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Cable Length for router and phone extensions

Discussion in 'Networking & NAS' started by hotnuts21, Oct 14, 2009.

  1. hotnuts21

    hotnuts21 Member

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    My BT master socket is at the opposite end of the house to my office. So I can do two things.

    Add a long extension right down to the office, with maybe a spare socket along the way, and then plug my router into this phone socket.

    or

    have a very short extension off the master socket into the lounge, plug the router in here, and have long cables to my PC's etc in the office.

    I need a long cable run, im wondering if its best to have a long phone extension to the router, or a short extension and long RJ45 cables from router to PC's.

    With the second option, I could have the router going straight into a wall plate and that to take the cables to the individual PC's but then I will have lots of connections as opposed to a single cable if I do it direct!

    Hope that makes sense,
    any suggestions
  2. Andy98765

    Andy98765 Active Member

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    Either way it will not matter.
  3. hotnuts21

    hotnuts21 Member

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    Ok thanks, I had read that the closer to the master socket the router is the better the signal!

    Do you know if having an extension box between the master and router is a problem.

    Master - - - Extension 1 (phone, Sky+) - - - Extension 2 (router, Phone)

    Speed is a bit of an issue so anything I can do to help, will er help :)
  4. Andy98765

    Andy98765 Active Member

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    Most speed issues are caused by having what is known as the bell wire connected, and as most telephony equipment these days do not require the bell wire it is best to disconnect it. Basically all that is need is connections 2 & 5 connected in the Master and the secondary sockets which in telephony wiring is the White/Blue and the Blu/White wires ONLY. The bell wire is the the orange ones.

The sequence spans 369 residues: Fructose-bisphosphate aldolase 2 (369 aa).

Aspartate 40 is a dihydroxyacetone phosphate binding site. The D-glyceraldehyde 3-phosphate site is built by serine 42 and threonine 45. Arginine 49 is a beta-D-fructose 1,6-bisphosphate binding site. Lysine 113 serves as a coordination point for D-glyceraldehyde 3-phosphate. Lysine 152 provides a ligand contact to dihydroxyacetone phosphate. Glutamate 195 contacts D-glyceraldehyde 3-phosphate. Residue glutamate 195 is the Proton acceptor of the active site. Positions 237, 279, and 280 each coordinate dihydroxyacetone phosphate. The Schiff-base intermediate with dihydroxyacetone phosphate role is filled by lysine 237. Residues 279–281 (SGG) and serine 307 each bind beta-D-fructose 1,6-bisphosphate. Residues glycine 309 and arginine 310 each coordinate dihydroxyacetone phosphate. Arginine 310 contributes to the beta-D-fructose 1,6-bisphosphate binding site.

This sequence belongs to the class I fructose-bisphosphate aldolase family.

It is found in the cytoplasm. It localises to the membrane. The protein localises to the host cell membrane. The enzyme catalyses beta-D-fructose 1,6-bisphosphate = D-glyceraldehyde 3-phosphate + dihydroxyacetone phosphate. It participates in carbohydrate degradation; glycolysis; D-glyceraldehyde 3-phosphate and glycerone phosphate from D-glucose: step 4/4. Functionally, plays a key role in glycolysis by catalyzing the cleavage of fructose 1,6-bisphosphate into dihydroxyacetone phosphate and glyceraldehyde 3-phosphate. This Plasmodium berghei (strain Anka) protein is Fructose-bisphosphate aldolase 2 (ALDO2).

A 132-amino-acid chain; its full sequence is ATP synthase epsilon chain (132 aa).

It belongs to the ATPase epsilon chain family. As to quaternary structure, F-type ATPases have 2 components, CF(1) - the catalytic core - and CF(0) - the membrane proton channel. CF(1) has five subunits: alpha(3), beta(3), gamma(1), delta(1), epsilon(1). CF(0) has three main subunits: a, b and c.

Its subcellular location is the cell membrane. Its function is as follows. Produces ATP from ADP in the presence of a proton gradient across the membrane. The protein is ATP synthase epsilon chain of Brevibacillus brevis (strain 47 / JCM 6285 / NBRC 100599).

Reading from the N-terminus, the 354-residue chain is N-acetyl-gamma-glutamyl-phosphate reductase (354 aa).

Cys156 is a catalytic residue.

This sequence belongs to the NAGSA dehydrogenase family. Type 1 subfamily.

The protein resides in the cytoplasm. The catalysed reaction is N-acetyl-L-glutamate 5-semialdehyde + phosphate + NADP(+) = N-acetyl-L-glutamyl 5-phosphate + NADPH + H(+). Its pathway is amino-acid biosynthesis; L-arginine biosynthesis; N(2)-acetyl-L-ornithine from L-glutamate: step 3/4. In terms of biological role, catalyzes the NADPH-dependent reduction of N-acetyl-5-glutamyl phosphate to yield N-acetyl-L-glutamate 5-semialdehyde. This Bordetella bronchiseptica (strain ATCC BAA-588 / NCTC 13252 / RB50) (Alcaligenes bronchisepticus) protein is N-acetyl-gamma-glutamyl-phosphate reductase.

5. marrtin

    marrtin Member

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    I found out by trial and error, that even with the "bell" wire on pin three disconnected, the internal wiring in my house was reducing the broadband speed significantly.

    In the end I decided to plug the router into the master socket and have all the extension telephone sockets running off one filter. This means I don't have to worry about filters everywhere.

    The network cable goes from my upstairs office, up into and across the loft, down through a wardrobe in another bedroom , down inside the chimney breast in the living room, under the floor, across and up behind the tv where the router now lives. I havent a clue how long the cable is, but it is long, very long. I even had to shove a load of it under the floor to lose it. I get the same connection speed upstairs as I do on the computer that is 2 metres from the router!

    If you go this route, just be aware you can pay over the odds for the cable at some places.
  6. Grimroper

    Grimroper Member

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    I got one of these - ADSLNation XTE-2005 Professional Quality Master Faceplate Filter - to replace the BT faceplate. One of the best upgrades Ive ever done and dead easy to fit, assumming you can undo 2 screws!

    Improved my broadband connection no end. It has a good quality filter built in and means you dont need all those nasty dangly filters on any extension lines you have.
  7. t72bogie

    t72bogie Active Member

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    same here - one of the first things I did after moving into a new house 2 years ago (supposedly had 1 year old wiring)

    gained 800Kbps - 1.2MBps on most days...not bad for a cheap upgrade :smashin:
  8. beerhunter

    beerhunter Active Member

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    I am afraid that I have to disagree. Ethernet will put up with the inherent electrical 'dirtiness/noise' of a domestic dwelling better than ADSL. If you have an electrically noisy house, then Ethernet is the way to go. Unfortunately there is no easy way of telling how good/bad a place is and so Ethernet would be the first choice.

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